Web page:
Conversely, Eustaquio used his improved grappling to counteract Akhmetov’s wrestling in their January 2018 rematch. He either scrambled away from takedown attempts, or immediately returned to his feet to keep the bout standing, which allowed him to utilize his dangerous wushu striking.
That ultimately earned him a unanimous decision victory, and the ONE Interim Flyweight World Title.
“One of the things we worked on was how to bring the bout back to the feet. If he was able to take me down to the ground, we made sure I could get back up,” Eustaquio said a week after his life-changing victory.
“This is a result of thousands of sprawls and wrestling drills. We really did not stop until I could get it perfect. I still have a lot to improve on, but this was definitely one of the things we worked on for this match.”
All of that improvement has been seen across camp, as Kingad leaned on his grappling to defeat a very game Sotir Kichukov in March. It is also something Belingon has worked extensively on, as he defeated a trio of world-class grapplers in Toni Tauru, Reece McLaren, and Kevin Chung in 2017.
Both “The Silencer” and Iniong have been focusing on their grappling in anticipation for their upcoming bouts against American wrestler Andrew Leone and Chinese Taipei black belt judoka Jenny Huang, respectively, at ONE: HEROES OF HONOR on Friday, 20 April. Convincing victories could earn each Lakay representative a world title shot later this year.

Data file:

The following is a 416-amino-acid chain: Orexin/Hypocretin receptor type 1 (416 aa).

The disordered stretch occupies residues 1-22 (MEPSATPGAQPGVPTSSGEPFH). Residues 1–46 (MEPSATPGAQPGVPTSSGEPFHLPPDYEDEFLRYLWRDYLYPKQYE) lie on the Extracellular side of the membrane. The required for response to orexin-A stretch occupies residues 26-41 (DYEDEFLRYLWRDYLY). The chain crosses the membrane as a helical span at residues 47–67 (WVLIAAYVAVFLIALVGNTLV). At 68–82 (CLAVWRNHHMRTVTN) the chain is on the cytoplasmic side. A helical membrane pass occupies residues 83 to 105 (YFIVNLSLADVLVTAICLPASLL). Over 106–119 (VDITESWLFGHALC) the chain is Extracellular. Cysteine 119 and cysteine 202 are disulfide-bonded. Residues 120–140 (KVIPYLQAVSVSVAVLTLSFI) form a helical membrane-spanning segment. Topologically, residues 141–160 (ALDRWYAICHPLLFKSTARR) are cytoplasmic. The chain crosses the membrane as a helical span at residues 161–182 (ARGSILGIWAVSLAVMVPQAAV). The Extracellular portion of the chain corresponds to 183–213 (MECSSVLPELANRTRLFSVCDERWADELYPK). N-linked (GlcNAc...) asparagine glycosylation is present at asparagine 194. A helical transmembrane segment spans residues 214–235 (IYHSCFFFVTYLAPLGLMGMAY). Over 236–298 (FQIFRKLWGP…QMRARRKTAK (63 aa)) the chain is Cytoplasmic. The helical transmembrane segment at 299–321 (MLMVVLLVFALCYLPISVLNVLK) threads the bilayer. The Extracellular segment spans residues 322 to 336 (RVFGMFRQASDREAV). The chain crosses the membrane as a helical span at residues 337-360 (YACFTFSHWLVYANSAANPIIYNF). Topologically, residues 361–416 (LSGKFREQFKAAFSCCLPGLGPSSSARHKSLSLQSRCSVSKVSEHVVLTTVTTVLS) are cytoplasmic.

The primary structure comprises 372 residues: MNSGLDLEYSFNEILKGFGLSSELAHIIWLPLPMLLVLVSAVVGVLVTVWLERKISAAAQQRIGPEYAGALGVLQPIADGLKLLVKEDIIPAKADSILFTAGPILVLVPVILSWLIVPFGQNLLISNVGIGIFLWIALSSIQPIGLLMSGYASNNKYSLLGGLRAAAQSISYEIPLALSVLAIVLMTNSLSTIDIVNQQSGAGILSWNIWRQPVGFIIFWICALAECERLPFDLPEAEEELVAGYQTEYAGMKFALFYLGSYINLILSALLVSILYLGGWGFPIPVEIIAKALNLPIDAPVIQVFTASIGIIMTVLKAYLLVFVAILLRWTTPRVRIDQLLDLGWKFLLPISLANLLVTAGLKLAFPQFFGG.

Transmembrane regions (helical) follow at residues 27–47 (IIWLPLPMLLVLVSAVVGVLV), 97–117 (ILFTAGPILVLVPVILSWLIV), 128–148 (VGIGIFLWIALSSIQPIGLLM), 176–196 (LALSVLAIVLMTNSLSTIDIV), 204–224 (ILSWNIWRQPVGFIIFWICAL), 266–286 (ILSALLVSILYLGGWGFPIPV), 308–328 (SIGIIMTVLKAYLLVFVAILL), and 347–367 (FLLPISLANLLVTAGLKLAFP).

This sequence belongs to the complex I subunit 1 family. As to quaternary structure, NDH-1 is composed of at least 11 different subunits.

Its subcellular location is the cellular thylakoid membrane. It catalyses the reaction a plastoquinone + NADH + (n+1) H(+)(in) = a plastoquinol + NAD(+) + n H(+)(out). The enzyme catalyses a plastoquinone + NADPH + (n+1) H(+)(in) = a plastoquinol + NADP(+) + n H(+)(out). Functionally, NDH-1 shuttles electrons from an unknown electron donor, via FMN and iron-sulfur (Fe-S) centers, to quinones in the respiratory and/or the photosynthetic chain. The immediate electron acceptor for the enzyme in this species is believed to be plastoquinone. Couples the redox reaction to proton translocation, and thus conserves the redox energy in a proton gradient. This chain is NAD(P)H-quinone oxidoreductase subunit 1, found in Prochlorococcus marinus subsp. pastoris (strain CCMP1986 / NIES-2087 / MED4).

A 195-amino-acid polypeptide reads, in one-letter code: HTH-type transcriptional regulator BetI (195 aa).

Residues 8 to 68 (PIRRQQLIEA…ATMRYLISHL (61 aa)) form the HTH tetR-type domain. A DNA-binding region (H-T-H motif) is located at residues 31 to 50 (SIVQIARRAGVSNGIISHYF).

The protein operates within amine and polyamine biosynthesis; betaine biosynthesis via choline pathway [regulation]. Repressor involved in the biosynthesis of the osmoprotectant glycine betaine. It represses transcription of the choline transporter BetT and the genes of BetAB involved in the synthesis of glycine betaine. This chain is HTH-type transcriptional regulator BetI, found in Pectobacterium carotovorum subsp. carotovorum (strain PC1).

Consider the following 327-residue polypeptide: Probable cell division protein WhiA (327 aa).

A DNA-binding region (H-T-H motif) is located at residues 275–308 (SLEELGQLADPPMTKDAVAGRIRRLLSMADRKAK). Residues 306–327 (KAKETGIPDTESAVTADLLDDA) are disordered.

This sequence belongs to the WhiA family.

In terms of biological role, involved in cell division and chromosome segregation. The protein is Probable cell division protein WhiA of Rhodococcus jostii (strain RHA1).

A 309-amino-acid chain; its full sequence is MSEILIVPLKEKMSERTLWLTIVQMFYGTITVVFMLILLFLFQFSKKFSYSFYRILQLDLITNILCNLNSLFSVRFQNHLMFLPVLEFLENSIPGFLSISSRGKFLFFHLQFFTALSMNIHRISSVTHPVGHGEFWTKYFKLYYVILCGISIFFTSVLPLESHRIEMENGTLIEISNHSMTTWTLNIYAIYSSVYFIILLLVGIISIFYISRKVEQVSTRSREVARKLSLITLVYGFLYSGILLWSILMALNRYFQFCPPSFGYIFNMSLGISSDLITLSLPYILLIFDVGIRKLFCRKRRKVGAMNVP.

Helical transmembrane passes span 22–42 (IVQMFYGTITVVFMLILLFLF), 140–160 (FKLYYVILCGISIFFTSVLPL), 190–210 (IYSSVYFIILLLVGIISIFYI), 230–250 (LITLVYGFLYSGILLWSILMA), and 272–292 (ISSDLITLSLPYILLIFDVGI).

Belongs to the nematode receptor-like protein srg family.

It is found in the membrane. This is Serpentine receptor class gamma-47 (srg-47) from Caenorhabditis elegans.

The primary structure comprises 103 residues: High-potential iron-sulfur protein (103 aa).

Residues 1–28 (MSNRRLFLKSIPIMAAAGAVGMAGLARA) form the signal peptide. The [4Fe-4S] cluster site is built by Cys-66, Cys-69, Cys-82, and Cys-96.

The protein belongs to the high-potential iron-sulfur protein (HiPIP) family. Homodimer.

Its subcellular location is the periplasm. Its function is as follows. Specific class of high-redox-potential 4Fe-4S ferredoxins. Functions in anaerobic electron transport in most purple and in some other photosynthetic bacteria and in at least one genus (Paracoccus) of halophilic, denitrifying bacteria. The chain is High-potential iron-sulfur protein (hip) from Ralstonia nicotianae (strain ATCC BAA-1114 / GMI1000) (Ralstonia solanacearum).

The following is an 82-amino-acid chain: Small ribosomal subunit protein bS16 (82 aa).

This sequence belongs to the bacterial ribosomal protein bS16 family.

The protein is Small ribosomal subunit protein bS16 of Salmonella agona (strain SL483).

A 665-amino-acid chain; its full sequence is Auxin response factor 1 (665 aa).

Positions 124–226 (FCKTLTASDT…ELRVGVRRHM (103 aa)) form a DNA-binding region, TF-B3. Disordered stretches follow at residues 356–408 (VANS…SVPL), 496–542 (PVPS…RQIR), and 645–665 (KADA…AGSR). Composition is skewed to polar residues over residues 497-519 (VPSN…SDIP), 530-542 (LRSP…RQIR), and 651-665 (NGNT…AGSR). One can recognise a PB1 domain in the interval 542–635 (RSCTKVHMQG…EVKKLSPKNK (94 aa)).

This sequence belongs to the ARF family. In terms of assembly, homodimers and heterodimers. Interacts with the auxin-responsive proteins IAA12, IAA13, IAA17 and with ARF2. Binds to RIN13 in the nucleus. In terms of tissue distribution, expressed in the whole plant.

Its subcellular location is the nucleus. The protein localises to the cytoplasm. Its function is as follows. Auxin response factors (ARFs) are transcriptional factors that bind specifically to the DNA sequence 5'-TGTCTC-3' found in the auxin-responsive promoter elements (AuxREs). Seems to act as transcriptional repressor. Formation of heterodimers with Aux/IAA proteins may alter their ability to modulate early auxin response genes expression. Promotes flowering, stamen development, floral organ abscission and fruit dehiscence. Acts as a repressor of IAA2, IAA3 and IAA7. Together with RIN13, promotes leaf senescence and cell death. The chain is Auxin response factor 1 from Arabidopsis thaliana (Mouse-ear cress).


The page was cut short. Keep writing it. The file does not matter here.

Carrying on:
The Catalans have experienced similar success, too.
Rene Catalan, the head coach of the family’s Catalan Fighting Systems gym in Manila, is a former wushu world champion, and sambo specialist who had a difficult start to his tenure in ONE. He had two losses and a draw in his first three bouts.
However, in September 2016, he turned it all around. He stopped self-training in one area, and brought on experts to help in another.
“In my first three bouts, I ate a bit, slept a bit, taught a bit, and trained a bit. Any athlete or martial artist who teaches, works, and trains at the same time will not improve,” he previously stated. “What I did to correct that was hire coaches who would help me train our guys, and at the same time, help me prepare for matches.”
Due of that change in philosophy, he finds himself on a four-bout win streak, his most recent win being an impressive TKO victory over Peng Xue Wen in January, a Chinese wrestling champion who Catalan actually out-wrestled.
“If I can defend against my freestyle wrestling coach, it means I should be able to perform against Peng, because he is smaller than I am used to matching up against,” Catalan offered. “I was not worried about wrestling, because I prepared really well.”
Catalan has also prepared his troops. In fact, his unbeaten pupil Jomary Torres is on a four-bout win streak, having displayed a proficiency in grappling and jiu-jitsu. And lately, his younger brother, Robin, seems more like a wrestler than a national Muay Thai champion.
There is no doubt most of the Filipino martial artists’ strengths lie within their remarkable striking pedigree, but they are making major strides in their ground ability. What has been considered a weakness is emerging as a strength, and that amalgamation of expertise could lead them to world title glory in the not-so-distant future.